Editor's note: This article is part of a new LDS Living series, “This may be one of the best talks you've never heard,” highlighting talks you may have missed through the years.
One evening I sat on my bed casually reading through material in the Gospel Library app. The day was nearly over, and I was in the mood for calming, pretty verses about love or hope. Somehow in my scrolling, I stumbled on a talk Elder Lawrence C. Corbridge gave at a Pioneer Day devotional in July 2019 in the Assembly Hall on Temple Square. The timing was random—it was nowhere near Pioneer Day—but I started reading anyway. About midway through the talk, one sentence seemed to dart out from nowhere and hit me right between the eyes.
The line was simply, “Another thinks her life should be happier and better because of her righteousness.”
Elder Corbridge's use of female pronouns in that particular sentence added to the feeling that a secret sniper was calling me to repentance. So, I stopped casually scrolling and went back to read the talk more closely. As I did, I realized this wasn’t any sort of attack, but a gentle invitation to learn something that would soften my heart toward God and deepen my faith in Him.
And after a year of setbacks and adjustments, I don’t think I’m alone in needing some clarification on what faithfulness looks like. Here is the humbling definition I found from Elder Corbridge:
“The question is not whether we will be faithful when things go well; rather, will we be faithful when they don’t? Faith is faithfulness in uncertainty and disappointment, faithfulness not to get one’s way, faithfulness regardless of the outcome.”
After studying more of the talk, I realized I may have been slipping into the dangerous trap of believing my life should be better and happier because of the righteous choices I was trying to make. Elder Corbridge opened my eyes to the true nature of faith by going back into Church history.
“Where is God?”
If anyone has made difficult, life-altering choices to live righteously, it was the early Saints who followed the prophet’s call to move West. Elder Corbridge asked of their decision, “Why not accept the ordinances and the scriptures and live a good life without extraordinary sacrifice? Why not simply embrace a new religion and remain in place? Why uproot everything and everyone?”
In response to those questions, Elder Corbridge lists what some critics would claim was the pioneers’ motivation: religious fanaticism, the charisma of Joseph Smith, a strong sense of community, or even the pull of a cult. But Elder Corbridge refutes those claims by looking at the scale of what so many people gave up. He then shared a quote from one of the tens of thousands who came, Jane Charters Robison, a convert from the Isle of Man, on her reasons for leaving home to go to Zion:
I believed in the principle of the gathering and felt it my duty to go, although it was a severe trial to me in my feelings to leave my native land and the pleasing associations that I had formed there, but my heart was fixed. I knew in whom I had trusted, and with the fire of Israel’s God burning in my bosom, I forsook my home, but not to gather wealth or the perishable things of this world.
From Robison’s sentiment we learn that many of the Saints came West with the purest of intentions: they wanted to follow God’s commandments and show their trust in Him. They were choosing to live faithfully.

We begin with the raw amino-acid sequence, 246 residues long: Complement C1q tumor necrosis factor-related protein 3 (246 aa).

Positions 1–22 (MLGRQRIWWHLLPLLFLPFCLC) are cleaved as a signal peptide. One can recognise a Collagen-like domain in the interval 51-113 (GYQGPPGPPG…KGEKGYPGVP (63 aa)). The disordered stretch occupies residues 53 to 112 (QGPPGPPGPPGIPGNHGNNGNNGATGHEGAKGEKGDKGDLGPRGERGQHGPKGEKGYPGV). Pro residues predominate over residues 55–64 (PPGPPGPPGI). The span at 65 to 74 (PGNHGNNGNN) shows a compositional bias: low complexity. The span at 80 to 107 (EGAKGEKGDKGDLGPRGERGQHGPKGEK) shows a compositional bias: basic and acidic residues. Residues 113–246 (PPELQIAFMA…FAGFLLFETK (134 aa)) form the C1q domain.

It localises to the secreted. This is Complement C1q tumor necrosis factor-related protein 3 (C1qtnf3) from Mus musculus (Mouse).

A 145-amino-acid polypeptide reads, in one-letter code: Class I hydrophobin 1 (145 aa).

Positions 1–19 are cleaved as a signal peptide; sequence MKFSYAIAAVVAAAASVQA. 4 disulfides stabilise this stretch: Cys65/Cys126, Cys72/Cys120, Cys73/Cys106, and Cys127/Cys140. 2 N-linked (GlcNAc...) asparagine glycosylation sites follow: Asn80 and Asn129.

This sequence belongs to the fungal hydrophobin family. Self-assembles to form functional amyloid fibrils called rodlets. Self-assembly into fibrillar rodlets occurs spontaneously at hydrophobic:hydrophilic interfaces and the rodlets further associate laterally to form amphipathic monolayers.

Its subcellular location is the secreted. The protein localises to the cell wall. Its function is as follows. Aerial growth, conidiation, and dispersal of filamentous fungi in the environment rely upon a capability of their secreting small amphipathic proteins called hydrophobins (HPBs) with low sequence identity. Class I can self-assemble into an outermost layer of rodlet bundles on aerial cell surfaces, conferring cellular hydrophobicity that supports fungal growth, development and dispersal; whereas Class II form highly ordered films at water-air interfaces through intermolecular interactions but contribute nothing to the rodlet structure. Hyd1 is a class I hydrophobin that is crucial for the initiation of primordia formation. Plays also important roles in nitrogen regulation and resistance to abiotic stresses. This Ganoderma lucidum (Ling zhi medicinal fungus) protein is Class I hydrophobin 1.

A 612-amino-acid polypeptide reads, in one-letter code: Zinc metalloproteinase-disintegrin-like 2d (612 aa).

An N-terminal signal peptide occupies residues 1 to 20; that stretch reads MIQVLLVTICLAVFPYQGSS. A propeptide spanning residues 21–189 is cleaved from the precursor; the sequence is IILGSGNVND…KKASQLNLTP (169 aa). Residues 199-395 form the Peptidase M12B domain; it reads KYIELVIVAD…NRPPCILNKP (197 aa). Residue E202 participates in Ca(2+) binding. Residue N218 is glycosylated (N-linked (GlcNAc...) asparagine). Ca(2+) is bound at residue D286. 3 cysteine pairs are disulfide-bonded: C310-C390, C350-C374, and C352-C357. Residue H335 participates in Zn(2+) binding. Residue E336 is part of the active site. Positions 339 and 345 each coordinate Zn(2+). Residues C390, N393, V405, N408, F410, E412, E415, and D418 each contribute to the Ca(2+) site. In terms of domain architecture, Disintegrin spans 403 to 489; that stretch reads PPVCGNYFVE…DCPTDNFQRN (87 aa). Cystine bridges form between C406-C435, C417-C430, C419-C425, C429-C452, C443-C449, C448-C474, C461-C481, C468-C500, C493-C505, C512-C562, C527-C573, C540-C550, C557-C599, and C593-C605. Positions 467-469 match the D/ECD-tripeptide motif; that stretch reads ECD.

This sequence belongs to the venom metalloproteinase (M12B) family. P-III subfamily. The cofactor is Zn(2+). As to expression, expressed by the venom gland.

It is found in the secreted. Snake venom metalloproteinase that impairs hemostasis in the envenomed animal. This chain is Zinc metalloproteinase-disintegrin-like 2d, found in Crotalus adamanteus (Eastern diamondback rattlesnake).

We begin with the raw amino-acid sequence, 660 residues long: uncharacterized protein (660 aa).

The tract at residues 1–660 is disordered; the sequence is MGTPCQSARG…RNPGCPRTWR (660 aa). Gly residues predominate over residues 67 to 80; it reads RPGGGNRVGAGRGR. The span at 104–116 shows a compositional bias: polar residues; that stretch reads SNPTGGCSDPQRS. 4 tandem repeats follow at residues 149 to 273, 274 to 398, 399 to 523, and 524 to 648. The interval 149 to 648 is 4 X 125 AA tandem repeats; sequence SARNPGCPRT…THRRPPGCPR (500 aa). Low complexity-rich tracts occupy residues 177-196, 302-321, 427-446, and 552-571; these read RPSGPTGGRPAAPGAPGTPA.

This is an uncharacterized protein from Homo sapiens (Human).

So, since the early pioneers were following God’s commandments, that meant life across the plains and then in the Salt Lake Valley would be blessed and successful. . . right? Their lives would be blessed, but maybe not in the way Robison and others imagined. Here is what Elder Corbridge taught:
Some say that nothing breeds success like success. If that is the formula for success, then the story of Joseph Smith, the Restoration, the pioneers, and the early Saints should have been a very different story because it is a story of repeated failure and unrelenting opposition. It is the story of ultimate success arising out of the ashes of repeated failure.
During the trek across the western plains, hundreds, if not thousands, would die along the trail. Once the Saints arrived in the Salt Lake Valley, homes, farms, and communities had to be carved out of the wilderness. Surely some, if not many, questioned, “If this is God’s work, where is He?”
And then here comes the line that brought Elder Corbridge’s remarks from the pioneer trail and into my heart:
People ask a similar question today. Some lose faith because of hardship. A daughter dies and, in their grief, parents question their faith in God. Another thinks her life should be happier and better because of her righteousness. But it is more than “Why me?” Rather, it is “Where is God? Why would He allow this to happen despite my faithfulness?”
Do you see why those questions could hurt our relationship with God? We may begin to think that God is purposefully neglecting us or that His commandments are unfounded. But what we might really need in difficult situations is a change in perspective. Elder Corbridge invites us to remember what we learn of God’s purpose for our life on earth in Abraham 3:25: “And we will prove them herewith, to see if they will do all things whatsoever the Lord their God shall command them.”
Now I better understand that true faith is not based on outcomes. Sometimes God is going to let us experience what we perceive as a lack of blessings so that we can come to understand that the Lord never really leaves us alone. Elder Corbridge ends his message with this blunt, yet comforting, advice:
“Bad things happen, but as did the early Saints, we must accept life’s realities, even the harsh ones, and trust that with the Lord’s help we may endure well and that all things, both good and bad, will ultimately work together for our good.”
Read more of Elder Corbridge’s remarks, including the difference between surviving and thriving in adversity, here.